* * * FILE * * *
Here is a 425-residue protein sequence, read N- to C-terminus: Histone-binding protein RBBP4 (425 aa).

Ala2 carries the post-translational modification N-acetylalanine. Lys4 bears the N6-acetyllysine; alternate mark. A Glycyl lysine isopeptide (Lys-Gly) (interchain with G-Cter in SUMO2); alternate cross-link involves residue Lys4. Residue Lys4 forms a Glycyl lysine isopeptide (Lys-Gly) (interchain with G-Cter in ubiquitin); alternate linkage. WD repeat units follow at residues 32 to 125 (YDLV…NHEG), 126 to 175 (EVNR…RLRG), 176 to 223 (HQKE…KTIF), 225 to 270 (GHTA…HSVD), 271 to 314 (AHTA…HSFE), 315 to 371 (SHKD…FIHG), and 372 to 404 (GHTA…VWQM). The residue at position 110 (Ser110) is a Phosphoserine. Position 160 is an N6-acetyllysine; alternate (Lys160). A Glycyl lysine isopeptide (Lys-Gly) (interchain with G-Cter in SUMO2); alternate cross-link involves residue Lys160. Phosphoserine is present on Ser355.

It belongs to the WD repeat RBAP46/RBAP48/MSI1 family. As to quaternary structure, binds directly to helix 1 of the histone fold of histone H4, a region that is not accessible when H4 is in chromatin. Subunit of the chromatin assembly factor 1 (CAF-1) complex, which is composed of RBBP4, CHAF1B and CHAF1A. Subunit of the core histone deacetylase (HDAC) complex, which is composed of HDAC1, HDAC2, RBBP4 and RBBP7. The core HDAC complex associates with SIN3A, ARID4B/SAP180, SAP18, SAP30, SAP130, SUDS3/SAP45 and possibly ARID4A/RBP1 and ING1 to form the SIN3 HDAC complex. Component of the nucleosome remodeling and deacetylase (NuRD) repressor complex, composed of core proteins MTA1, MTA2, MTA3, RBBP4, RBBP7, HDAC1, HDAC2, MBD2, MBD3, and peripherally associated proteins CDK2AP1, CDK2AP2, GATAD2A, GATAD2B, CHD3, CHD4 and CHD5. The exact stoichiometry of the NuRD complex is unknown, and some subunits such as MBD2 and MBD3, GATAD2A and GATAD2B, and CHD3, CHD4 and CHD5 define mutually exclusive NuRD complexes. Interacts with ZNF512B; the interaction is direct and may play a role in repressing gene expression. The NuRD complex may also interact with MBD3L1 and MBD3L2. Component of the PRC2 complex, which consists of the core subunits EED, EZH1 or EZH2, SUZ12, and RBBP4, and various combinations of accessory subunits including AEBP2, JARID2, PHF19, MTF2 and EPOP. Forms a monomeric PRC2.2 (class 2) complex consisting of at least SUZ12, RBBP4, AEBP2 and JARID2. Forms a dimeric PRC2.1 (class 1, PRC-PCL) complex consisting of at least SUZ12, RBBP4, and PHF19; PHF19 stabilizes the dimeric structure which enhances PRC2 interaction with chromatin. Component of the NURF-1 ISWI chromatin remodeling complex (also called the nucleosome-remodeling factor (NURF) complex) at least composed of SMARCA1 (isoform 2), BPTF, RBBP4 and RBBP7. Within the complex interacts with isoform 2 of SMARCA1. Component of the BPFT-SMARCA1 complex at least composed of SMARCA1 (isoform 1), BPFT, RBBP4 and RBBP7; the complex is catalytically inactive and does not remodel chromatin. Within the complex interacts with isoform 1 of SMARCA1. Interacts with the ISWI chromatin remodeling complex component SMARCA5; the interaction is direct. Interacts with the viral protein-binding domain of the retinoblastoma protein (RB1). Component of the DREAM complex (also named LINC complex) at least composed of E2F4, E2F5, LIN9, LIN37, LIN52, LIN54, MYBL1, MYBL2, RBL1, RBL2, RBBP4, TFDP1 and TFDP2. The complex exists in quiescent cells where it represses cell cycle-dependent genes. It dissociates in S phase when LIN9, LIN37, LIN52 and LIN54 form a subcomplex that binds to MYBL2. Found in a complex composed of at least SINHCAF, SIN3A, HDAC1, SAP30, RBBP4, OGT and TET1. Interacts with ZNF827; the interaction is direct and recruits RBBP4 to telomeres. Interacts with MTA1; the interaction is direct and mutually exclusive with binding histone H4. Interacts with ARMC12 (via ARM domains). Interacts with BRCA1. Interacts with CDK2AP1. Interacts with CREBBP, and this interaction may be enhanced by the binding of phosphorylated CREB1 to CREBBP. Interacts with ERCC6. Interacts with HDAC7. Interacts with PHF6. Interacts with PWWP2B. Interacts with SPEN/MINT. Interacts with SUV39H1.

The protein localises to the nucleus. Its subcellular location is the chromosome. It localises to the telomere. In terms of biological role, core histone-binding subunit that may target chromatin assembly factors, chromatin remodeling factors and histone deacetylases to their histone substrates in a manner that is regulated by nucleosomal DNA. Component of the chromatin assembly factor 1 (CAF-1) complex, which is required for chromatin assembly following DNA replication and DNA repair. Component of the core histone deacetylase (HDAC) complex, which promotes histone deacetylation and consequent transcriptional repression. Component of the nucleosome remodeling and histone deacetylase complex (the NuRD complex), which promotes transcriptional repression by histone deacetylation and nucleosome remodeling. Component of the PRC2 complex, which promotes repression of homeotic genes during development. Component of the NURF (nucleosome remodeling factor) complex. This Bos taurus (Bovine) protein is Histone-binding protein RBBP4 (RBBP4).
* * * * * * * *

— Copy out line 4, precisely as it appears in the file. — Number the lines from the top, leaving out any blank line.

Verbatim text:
The protein localises to the nucleus. Its subcellular location is the chromosome. It localises to the telomere. In terms of biological role, core histone-binding subunit that may target chromatin assembly factors, chromatin remodeling factors and histone deacetylases to their histone substrates in a manner that is regulated by nucleosomal DNA. Component of the chromatin assembly factor 1 (CAF-1) complex, which is required for chromatin assembly following DNA replication and DNA repair. Component of the core histone deacetylase (HDAC) complex, which promotes histone deacetylation and consequent transcriptional repression. Component of the nucleosome remodeling and histone deacetylase complex (the NuRD complex), which promotes transcriptional repression by histone deacetylation and nucleosome remodeling. Component of the PRC2 complex, which promotes repression of homeotic genes during development. Component of the NURF (nucleosome remodeling factor) complex. This Bos taurus (Bovine) protein is Histone-binding protein RBBP4 (RBBP4).